Commission: Charge Comelec chair for ‘Comeleak’
The National Privacy Commission recommended the filing of criminal charges against Commission on Elections (Comelec) chair J. Andres Bautista, who was found to have committed “gross negligence” of his obligations under the Data Privacy Act of 2012.
This came to light following an investigation into a March 2016 hacking incident that exposed the personal information of millions of voters after data such as their full names, addresses, passport details and birthdays were posted on a website that has since been taken down.
The leakage, dubbed Comeleak, has been described globally as the worst ever recorded breach of a government-controlled database.
Privacy commission officials said in a press briefing Wednesday that evidence had been turned over to the Department of Justice, which was expected to pursue the case. Nevertheless, they also said that the integrity of the May 9, 2016, polls was not affected by the leak.
The announcement on Wednesday followed a Dec. 28, 2016 decision by the commission that detailed how the Comelec and Bautista violated several provisions of the Data Privacy Act, or Republic Act 10173.
According to the findings, the Comelec failed to address even basic data privacy principles: it had no existing policy covering data privacy and even lacked a data protection officer.
“What is clear is the lack of appreciation on the part of the Comelec chairman that data protection is more than just implementing of security measures, but must begin from the time of collection of personal data, to its subsequent use and processing up to its storage and destruction,” a portion of the Privacy Commission decision read.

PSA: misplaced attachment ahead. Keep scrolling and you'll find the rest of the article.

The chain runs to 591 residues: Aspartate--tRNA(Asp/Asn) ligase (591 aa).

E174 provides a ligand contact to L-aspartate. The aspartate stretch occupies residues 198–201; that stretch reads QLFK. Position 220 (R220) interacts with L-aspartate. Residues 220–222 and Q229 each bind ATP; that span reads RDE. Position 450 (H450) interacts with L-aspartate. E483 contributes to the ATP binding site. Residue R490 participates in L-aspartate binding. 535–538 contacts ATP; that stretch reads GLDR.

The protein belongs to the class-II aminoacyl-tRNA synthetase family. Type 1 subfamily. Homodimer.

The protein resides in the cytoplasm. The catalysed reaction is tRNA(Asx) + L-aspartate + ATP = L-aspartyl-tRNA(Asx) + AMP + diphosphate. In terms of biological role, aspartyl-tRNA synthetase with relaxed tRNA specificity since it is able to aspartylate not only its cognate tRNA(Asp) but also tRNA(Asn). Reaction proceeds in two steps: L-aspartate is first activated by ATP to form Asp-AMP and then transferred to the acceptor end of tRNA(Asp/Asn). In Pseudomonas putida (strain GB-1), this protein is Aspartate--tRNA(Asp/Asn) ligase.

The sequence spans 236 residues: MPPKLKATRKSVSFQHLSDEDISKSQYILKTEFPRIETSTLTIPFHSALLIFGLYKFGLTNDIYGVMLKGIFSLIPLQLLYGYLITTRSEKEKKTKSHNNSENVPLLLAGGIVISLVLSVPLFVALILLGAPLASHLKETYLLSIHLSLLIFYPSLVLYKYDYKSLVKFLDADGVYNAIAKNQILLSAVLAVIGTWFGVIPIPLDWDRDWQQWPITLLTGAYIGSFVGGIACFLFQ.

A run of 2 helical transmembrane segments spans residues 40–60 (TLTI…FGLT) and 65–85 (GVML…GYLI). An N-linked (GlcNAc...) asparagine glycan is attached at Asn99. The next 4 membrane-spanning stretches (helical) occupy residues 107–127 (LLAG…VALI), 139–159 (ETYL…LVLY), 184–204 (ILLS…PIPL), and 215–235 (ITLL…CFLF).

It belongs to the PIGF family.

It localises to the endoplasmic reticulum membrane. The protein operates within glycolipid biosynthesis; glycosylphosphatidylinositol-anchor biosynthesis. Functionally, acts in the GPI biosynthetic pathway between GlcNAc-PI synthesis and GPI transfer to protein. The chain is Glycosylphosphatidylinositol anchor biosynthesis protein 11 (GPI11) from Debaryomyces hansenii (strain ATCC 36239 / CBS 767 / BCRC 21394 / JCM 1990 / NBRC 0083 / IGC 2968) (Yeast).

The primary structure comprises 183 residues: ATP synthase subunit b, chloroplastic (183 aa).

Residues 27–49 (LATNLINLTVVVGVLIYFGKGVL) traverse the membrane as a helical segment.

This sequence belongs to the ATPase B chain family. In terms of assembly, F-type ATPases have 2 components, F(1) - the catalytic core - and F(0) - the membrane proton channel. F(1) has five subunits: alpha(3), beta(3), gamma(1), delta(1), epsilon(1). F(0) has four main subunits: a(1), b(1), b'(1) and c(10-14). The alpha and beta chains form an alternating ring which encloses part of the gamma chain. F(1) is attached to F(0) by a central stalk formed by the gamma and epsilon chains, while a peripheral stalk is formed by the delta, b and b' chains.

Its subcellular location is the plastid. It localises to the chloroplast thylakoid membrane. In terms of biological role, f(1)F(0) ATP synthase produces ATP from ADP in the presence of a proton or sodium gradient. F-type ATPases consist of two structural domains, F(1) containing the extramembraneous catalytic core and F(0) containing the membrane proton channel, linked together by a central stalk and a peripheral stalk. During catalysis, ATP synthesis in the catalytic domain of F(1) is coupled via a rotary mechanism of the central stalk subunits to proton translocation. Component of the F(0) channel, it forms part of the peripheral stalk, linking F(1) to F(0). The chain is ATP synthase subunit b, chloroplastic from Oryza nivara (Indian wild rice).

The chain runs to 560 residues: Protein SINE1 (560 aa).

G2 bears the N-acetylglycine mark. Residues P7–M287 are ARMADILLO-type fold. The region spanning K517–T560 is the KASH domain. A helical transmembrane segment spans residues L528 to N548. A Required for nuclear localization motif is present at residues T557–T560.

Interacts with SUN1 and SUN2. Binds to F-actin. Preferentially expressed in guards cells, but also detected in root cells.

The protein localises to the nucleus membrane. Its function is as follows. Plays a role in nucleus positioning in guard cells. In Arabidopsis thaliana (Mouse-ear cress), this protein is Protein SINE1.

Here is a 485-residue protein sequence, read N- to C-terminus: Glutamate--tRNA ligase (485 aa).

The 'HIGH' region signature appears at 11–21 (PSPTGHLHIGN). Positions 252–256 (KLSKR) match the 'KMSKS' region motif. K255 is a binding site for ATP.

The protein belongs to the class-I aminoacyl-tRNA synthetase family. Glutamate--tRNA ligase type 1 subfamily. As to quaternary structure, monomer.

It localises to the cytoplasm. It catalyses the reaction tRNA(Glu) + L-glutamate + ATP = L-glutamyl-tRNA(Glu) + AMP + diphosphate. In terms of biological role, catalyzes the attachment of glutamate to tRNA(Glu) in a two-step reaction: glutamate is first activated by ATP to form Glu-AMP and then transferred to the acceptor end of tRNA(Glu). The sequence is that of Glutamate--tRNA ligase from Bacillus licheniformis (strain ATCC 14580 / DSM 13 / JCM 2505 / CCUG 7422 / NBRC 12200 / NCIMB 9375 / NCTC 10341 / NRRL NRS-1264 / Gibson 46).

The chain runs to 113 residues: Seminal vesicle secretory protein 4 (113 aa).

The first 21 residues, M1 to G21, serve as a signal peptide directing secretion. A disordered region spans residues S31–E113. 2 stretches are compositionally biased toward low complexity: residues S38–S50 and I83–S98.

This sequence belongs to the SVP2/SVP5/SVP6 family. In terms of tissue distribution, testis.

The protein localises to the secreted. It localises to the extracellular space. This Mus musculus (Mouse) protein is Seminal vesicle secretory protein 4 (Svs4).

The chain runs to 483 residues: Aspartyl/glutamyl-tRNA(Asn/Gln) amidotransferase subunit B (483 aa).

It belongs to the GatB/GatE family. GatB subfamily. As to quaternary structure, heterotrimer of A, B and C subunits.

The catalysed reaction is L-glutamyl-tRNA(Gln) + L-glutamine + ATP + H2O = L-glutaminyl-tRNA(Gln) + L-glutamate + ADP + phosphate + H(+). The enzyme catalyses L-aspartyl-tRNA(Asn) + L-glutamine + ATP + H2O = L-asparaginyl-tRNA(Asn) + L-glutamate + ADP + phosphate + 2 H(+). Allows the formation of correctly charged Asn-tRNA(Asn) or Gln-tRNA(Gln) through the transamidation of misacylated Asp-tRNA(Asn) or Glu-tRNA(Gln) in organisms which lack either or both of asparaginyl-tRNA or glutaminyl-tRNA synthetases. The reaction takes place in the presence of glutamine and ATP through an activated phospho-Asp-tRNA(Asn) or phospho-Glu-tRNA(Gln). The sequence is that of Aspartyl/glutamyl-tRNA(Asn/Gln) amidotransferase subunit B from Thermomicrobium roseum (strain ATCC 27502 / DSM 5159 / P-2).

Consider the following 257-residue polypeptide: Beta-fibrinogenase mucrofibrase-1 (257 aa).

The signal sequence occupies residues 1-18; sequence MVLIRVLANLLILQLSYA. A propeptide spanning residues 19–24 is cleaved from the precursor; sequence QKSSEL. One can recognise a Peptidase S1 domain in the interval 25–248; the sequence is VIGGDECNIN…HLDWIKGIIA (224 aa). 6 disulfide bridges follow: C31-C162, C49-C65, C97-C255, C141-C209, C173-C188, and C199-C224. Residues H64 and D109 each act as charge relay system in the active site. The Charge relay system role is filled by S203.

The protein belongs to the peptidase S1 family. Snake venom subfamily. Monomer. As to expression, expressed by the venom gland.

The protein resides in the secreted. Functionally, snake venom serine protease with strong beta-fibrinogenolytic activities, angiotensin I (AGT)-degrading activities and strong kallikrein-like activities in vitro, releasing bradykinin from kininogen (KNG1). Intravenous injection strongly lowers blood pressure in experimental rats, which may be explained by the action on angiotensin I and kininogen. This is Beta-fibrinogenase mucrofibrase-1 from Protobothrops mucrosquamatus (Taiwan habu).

According to the Privacy Commission, the breach hit several databases.
There was the voter database in the Precinct Finder web application with 75.3 million records, the database in the Post Finder with 1.38 million records, the iRehistro database with 139,301 records, the firearms ban database with 896,992 records (20,485 firearms’ serial numbers) and the Comelec personnel database, with 1,267 records.
The Commission said the database in the Precinct Finder contained complete names, birthdays, gender, civil status, address, birthplace, disabilities, voter ID, voter registration record number, among others.
The Post Finder application had even more details, such as passport information, biometrics description, taxpayers identification numbers, mailing addresses, names of spouses, profession, height, weight, and physical identifying marks.
This indicated how much personal data are “now most likely in the hands of criminal elements”, the commission said.
“The wilful and intentional disregard of his duties as head of agency, which he should know or ought to know, is tantamount to gross negligence,” the Privacy Commission said, referring to Bautista.
The commission also ordered several “corrective measures.”
It ordered Comelec to appoint a data protection officer within one month, conduct an agency-wide privacy impact assessment within two months, and create a privacy management program and breach management procedure in three months.
The commission also recommended that DOJ launch an investigation under the Cybercrime Prevention Act on its findings that one of the computers used in the Comelec data breach had an IP address registered with the National Bureau of Investigation.
The Commission said Section 26 of the Data Privacy Act, where the violations occurred, detailed a prison term of from three to six years and a fine of from P500,000 to P4 million. Section 36 shows added penalties for an offender who is also a public officer. This involved disqualification from public office for a period equivalent to double the term of the criminal penalty. CBB/rga